“I’ve never found time spent amongst nature to be a waste of time.” – anonymous
Parents’ arms offer comfort, love, and respite from life’s pain. Just as our parents provide shelter, mother earth envelops us with her warm embrace and shows us the true nature (pun intended) of humanity. Having lived in multiple states and countries, the one common denominator included nature of some kind. I ran along the Tigris river while deployed to Baghdad, Iraq. The lush, yet limited vegetation lined its banks.
While teaching physical education in Aylesbury, England, I found secluded paths, waterways, and parks.
Eventually, I couldn’t resist the undeniable call back to my hometown to raise my own children among crystal-clear, spring-fed lakes and rivers and to venture into the local state park and the lengthy ice age trail that snakes through the state.
Nature calls. The yearning to soothe my anxiety in her calm and compassionate disposition keeps bringing me back.
As a child, I explored every nook and cranny of our land. I made make-believe chicken out of rotten trees, I pulled moss off the ground in such large clumps that we could encircle the bones of a TP, I looked for otters and foxes next to a pond, I created my own secret Narnia with my twin brother, we biked on such dangerous routes that we named one “suicide.” I swam so often that I grew scales on my legs. My most vivid childhood memories were indeed those of the great outdoors. Even that camping trip that included―and this is no joke―poison ivy, stinging nettles, swimmer’s itch, and the loss of my beautiful 80’s, pink-rimmed glasses that I watched drift down into the 20+ feet of water. None of those things deterred me from loving almost every other moment of that trip. This set the foundation for many wonderful adventures to come.
In college, I almost immediately shifted my major from micro-biology―cells are so cool!―to physical education teacher when I realized that I might have to work in a windowless lab for hours on end. I asked myself, “What could I do that would allow me to go outside as often as weather allowed?” Ding, ding, ding! A Physical Education teacher! Seeing as how I was an athletic person who always wanted to teach, it fit the bill. As luck would have it, I student-taught with a teacher who led the adventure ed program at Memorial High School. I was hooked!―rock climbing, ropes courses, camping, spelunking (although my claustrophobia ranked this activity slightly lower than the rest). My time at Memorial sealed my fate for the next decade where I eventually took the lead as the adventure ed teacher at West High School in Madison, WI. I showed students how awesome it was to eat a burned hotdog and marshmallow, how a group of heterogeneous students could become a family in a short semester with the help of good-old mother nature and thoughtful community building.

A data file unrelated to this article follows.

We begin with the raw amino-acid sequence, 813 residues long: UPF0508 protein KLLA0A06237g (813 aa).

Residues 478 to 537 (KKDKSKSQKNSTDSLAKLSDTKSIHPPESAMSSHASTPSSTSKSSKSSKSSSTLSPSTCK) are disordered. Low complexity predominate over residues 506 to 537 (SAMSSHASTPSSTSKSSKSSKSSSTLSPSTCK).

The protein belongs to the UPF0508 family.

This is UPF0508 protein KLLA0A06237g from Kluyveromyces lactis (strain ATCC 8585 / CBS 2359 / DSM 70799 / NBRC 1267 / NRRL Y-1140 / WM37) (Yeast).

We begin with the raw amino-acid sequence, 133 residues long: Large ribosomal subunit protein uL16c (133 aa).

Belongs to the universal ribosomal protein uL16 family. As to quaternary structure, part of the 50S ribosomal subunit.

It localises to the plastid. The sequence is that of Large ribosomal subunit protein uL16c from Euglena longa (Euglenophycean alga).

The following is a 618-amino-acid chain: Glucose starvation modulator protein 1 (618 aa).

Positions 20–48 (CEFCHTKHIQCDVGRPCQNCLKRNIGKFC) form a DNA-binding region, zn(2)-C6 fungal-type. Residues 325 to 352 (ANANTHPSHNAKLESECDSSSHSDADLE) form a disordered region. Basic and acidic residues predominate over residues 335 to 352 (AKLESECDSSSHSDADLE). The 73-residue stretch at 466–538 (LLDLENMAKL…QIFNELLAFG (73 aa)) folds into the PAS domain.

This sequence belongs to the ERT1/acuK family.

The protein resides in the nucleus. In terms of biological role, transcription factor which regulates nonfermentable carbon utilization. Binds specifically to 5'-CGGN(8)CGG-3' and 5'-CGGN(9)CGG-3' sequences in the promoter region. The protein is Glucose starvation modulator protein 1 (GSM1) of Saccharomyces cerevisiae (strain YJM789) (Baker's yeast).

My adventures continued when I received my Masters in Experiential Education. Through that degree, I obtained a First Aid Wilderness certification, a top-rope certification, and went on a ten-day voyage in the Wind River Range in Wyoming.
“Wilderness is not a luxury but a necessity of the human spirit.” – Edward Abbey
I found the spirit Edward Abbey referred to. The 70-pound pack floated as if a feather and my body became one with nature. Life’s necessities melted away until I was left with only the possessions I could carry. That moment when time becomes a man-made concept and unimportant when you meld with the cycle of the rising and setting suns. The world news becomes a distant thought and the only important thing was putting one foot in front of the other and enjoying God’s green earth for everything it has to offer. The joy of first hearing and then spotting a babbling brook or watching the rainbows cascade down a beautiful waterfall or seeing your first Moose in person. Nature inspires, builds character, tames a wild heart, and priorities our busy brains. It is focused, direct, forgiving, open, and brutally honest.
In a time when, for some reason, we have politicized whether or not to keep our earth clean, let’s celebrate all that it has given us and remember to be kind and give back. Only take what you brought in, don’t leave a trail behind you, and enjoy every aesthetic morsel she has to offer.
When you return to civilization, embrace that same mentality. Live simply, find your own rhythm, find your own paths and trails and enjoy every nook and cranny that life has to offer. And, as always, be kind by leaving places and people better than when you found them.
These are the values I try to uphold as I now navigate the world of being a Middle School Principal, a mother of three, and a wife. I take time to get on calm waters and fly fish, paddle, or swim―one luxurious stroke after another.
Life is a fleeting moment in this grand and beautiful universe. If you find yourself in a rut, go back to your roots. The roots that brought civilization into this world. The roots of our ancestors that discovered America, the roots that we’ll return to someday soon. Nature has a way of showing us that there’s more to life than the daily grind that can wear us down.
In the end, mother nature has everything we need to live a high-quality and meaningful life. Go get it!
To all of you strong and amazing women, want help connecting or reconnecting with nature? Whether you are a novice or a pro outdoor enthusiast―get inspired by Solstice Adventure Company.